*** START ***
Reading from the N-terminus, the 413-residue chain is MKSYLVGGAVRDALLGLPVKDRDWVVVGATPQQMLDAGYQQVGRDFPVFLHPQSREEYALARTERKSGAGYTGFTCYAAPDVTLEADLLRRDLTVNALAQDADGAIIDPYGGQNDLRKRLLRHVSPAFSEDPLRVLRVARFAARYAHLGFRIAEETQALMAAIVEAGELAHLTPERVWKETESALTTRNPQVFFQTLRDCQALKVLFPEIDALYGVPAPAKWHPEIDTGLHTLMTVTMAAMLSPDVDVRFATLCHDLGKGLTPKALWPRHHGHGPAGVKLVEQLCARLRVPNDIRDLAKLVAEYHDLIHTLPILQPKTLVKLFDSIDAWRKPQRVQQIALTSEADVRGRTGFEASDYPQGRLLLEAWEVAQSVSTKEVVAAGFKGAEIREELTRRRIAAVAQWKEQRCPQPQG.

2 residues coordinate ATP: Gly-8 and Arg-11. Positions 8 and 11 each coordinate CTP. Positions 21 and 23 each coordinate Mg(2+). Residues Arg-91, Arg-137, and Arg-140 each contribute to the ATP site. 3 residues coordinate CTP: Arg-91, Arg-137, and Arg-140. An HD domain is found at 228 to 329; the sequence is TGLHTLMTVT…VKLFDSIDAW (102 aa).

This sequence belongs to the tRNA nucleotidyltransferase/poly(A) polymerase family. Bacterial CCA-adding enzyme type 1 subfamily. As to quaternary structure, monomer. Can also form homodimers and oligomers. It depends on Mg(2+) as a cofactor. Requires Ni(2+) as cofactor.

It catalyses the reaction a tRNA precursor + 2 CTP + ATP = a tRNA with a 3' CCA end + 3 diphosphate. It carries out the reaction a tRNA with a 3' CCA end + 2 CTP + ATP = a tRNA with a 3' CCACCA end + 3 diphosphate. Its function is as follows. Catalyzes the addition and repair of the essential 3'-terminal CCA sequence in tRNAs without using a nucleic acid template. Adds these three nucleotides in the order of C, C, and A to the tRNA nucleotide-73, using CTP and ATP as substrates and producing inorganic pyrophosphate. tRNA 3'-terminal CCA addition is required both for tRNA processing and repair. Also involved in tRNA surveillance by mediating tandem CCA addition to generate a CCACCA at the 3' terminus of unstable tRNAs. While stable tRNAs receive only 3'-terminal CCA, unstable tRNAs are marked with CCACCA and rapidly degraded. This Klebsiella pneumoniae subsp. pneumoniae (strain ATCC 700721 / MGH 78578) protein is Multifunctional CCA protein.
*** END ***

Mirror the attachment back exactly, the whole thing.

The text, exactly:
Reading from the N-terminus, the 413-residue chain is MKSYLVGGAVRDALLGLPVKDRDWVVVGATPQQMLDAGYQQVGRDFPVFLHPQSREEYALARTERKSGAGYTGFTCYAAPDVTLEADLLRRDLTVNALAQDADGAIIDPYGGQNDLRKRLLRHVSPAFSEDPLRVLRVARFAARYAHLGFRIAEETQALMAAIVEAGELAHLTPERVWKETESALTTRNPQVFFQTLRDCQALKVLFPEIDALYGVPAPAKWHPEIDTGLHTLMTVTMAAMLSPDVDVRFATLCHDLGKGLTPKALWPRHHGHGPAGVKLVEQLCARLRVPNDIRDLAKLVAEYHDLIHTLPILQPKTLVKLFDSIDAWRKPQRVQQIALTSEADVRGRTGFEASDYPQGRLLLEAWEVAQSVSTKEVVAAGFKGAEIREELTRRRIAAVAQWKEQRCPQPQG.

2 residues coordinate ATP: Gly-8 and Arg-11. Positions 8 and 11 each coordinate CTP. Positions 21 and 23 each coordinate Mg(2+). Residues Arg-91, Arg-137, and Arg-140 each contribute to the ATP site. 3 residues coordinate CTP: Arg-91, Arg-137, and Arg-140. An HD domain is found at 228 to 329; the sequence is TGLHTLMTVT…VKLFDSIDAW (102 aa).

This sequence belongs to the tRNA nucleotidyltransferase/poly(A) polymerase family. Bacterial CCA-adding enzyme type 1 subfamily. As to quaternary structure, monomer. Can also form homodimers and oligomers. It depends on Mg(2+) as a cofactor. Requires Ni(2+) as cofactor.

It catalyses the reaction a tRNA precursor + 2 CTP + ATP = a tRNA with a 3' CCA end + 3 diphosphate. It carries out the reaction a tRNA with a 3' CCA end + 2 CTP + ATP = a tRNA with a 3' CCACCA end + 3 diphosphate. Its function is as follows. Catalyzes the addition and repair of the essential 3'-terminal CCA sequence in tRNAs without using a nucleic acid template. Adds these three nucleotides in the order of C, C, and A to the tRNA nucleotide-73, using CTP and ATP as substrates and producing inorganic pyrophosphate. tRNA 3'-terminal CCA addition is required both for tRNA processing and repair. Also involved in tRNA surveillance by mediating tandem CCA addition to generate a CCACCA at the 3' terminus of unstable tRNAs. While stable tRNAs receive only 3'-terminal CCA, unstable tRNAs are marked with CCACCA and rapidly degraded. This Klebsiella pneumoniae subsp. pneumoniae (strain ATCC 700721 / MGH 78578) protein is Multifunctional CCA protein.